Monkees – The Porpoise Song

This was not one of their well-known TV songs.

This was on the soundtrack to their 1968 trippy movie Head. Where else would you find Annette Funicello, The Monkees, and Frank Zappa in the same movie?

They may have been seeking some countercultural acceptance after their show ended. The movie blew the image of the Monkees up…some say deconstruction of the Monkees completely. It was a stream of consciousness black comedy that mocks war, America, Hollywood, television, the music business, and the Monkees themselves.

If kids went into the theater expecting the Monkees TV show…they were in for a big surprise. On the other hand, kids couldn’t watch the movie because of its R rating.

Carole King and Gerry Goffin wrote this song and Goffin produced it…even recording a porpoise for good measure.

I’ve watched the movie and it’s interesting but you have to remember what kind of movie it is. Jack Nicolson help write it with the band along with Bob Rafelson. Nicholson hung out with The Monkees for several weeks, even going with them on tour. Once this movie was made, Rafelson abandoned The Monkees and went off to bigger projects, starting with Easy Rider.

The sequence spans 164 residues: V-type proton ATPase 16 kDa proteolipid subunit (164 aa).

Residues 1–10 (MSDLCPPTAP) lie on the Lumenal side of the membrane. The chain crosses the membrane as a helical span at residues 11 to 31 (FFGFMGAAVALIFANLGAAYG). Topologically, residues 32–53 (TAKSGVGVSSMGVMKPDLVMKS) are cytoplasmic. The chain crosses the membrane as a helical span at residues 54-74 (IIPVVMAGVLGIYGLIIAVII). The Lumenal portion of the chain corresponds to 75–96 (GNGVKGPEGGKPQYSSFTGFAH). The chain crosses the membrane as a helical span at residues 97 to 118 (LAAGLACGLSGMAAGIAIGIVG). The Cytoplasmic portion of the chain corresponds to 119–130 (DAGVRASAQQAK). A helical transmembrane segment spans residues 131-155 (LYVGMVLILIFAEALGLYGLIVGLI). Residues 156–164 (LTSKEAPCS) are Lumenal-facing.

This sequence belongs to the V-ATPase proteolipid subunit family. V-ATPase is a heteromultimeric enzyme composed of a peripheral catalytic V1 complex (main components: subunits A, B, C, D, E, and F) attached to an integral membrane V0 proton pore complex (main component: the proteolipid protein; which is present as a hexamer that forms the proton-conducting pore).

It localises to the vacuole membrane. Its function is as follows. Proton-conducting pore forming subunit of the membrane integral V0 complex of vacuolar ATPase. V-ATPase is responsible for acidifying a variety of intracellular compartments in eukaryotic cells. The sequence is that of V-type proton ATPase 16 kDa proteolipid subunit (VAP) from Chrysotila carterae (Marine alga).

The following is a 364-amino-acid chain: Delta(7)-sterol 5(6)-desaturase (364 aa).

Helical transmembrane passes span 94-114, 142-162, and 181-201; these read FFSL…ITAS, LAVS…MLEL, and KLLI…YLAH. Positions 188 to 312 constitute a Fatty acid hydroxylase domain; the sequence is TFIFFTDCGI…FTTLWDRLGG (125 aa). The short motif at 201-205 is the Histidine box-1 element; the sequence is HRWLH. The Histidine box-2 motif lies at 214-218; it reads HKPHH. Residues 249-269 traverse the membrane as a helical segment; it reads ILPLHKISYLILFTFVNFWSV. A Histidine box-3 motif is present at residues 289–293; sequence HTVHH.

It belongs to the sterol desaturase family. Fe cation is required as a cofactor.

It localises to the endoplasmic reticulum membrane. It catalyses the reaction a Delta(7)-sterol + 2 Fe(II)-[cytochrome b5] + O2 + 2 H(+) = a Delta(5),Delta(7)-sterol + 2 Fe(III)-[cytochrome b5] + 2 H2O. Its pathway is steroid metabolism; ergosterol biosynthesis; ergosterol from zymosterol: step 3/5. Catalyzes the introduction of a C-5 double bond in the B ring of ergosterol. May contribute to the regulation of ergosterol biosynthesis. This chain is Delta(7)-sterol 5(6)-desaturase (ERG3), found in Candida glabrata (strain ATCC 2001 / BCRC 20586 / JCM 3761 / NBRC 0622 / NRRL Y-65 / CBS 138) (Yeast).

Mickey Dolenz – “It wasn’t so much about the deconstruction of the Monkees, but it was using the deconstruction of the Monkees as a metaphor for the deconstruction of the Hollywood film industry”

The Porpoise Song

My, my, the clock in the sky
Is pounding away
And there’s so much to say

A face, a voice
An overdub has no choice
An image cannot rejoice

Wanting to be
To hear and to see
Crying to the sky

But the porpoise is laughing
Goodbye, goodbye
Goodbye, goodbye, goodbye

Clicks, clacks, riding the backs of giraffes for laughs
S’alright for a while

sings of castles
And kings and things that go
With a life of style

Wanting to feel
To know what is real
Living is a, is a lie

The porpoise is waiting
Goodbye, goodbye
Goodbye, goodbye, goodbye
Goodbye, goodbye, goodbye
Goodbye, goodbye, goodbye

Mike Nesmith (1942-2021) and the Monkees influence